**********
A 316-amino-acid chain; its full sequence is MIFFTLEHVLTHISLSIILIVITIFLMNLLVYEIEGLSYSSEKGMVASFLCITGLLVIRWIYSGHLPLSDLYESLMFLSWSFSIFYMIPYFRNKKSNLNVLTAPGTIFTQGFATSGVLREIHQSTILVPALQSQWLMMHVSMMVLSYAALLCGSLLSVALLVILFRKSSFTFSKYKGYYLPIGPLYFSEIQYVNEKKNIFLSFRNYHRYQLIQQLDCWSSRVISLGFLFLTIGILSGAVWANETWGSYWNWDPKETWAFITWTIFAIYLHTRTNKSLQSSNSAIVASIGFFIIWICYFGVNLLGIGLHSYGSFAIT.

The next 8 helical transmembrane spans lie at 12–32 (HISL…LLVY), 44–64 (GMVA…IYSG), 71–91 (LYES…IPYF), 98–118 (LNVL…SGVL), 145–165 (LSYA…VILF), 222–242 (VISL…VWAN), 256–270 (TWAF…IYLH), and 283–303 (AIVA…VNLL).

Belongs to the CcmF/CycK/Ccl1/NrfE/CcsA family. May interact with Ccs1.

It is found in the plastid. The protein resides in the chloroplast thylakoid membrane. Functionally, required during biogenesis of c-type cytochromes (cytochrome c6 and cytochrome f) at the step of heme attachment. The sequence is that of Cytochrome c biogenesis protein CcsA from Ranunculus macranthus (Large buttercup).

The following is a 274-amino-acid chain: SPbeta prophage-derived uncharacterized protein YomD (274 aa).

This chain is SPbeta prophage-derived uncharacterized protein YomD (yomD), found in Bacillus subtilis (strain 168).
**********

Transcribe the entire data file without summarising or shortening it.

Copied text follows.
A 316-amino-acid chain; its full sequence is MIFFTLEHVLTHISLSIILIVITIFLMNLLVYEIEGLSYSSEKGMVASFLCITGLLVIRWIYSGHLPLSDLYESLMFLSWSFSIFYMIPYFRNKKSNLNVLTAPGTIFTQGFATSGVLREIHQSTILVPALQSQWLMMHVSMMVLSYAALLCGSLLSVALLVILFRKSSFTFSKYKGYYLPIGPLYFSEIQYVNEKKNIFLSFRNYHRYQLIQQLDCWSSRVISLGFLFLTIGILSGAVWANETWGSYWNWDPKETWAFITWTIFAIYLHTRTNKSLQSSNSAIVASIGFFIIWICYFGVNLLGIGLHSYGSFAIT.

The next 8 helical transmembrane spans lie at 12–32 (HISL…LLVY), 44–64 (GMVA…IYSG), 71–91 (LYES…IPYF), 98–118 (LNVL…SGVL), 145–165 (LSYA…VILF), 222–242 (VISL…VWAN), 256–270 (TWAF…IYLH), and 283–303 (AIVA…VNLL).

Belongs to the CcmF/CycK/Ccl1/NrfE/CcsA family. May interact with Ccs1.

It is found in the plastid. The protein resides in the chloroplast thylakoid membrane. Functionally, required during biogenesis of c-type cytochromes (cytochrome c6 and cytochrome f) at the step of heme attachment. The sequence is that of Cytochrome c biogenesis protein CcsA from Ranunculus macranthus (Large buttercup).

The following is a 274-amino-acid chain: SPbeta prophage-derived uncharacterized protein YomD (274 aa).

This chain is SPbeta prophage-derived uncharacterized protein YomD (yomD), found in Bacillus subtilis (strain 168).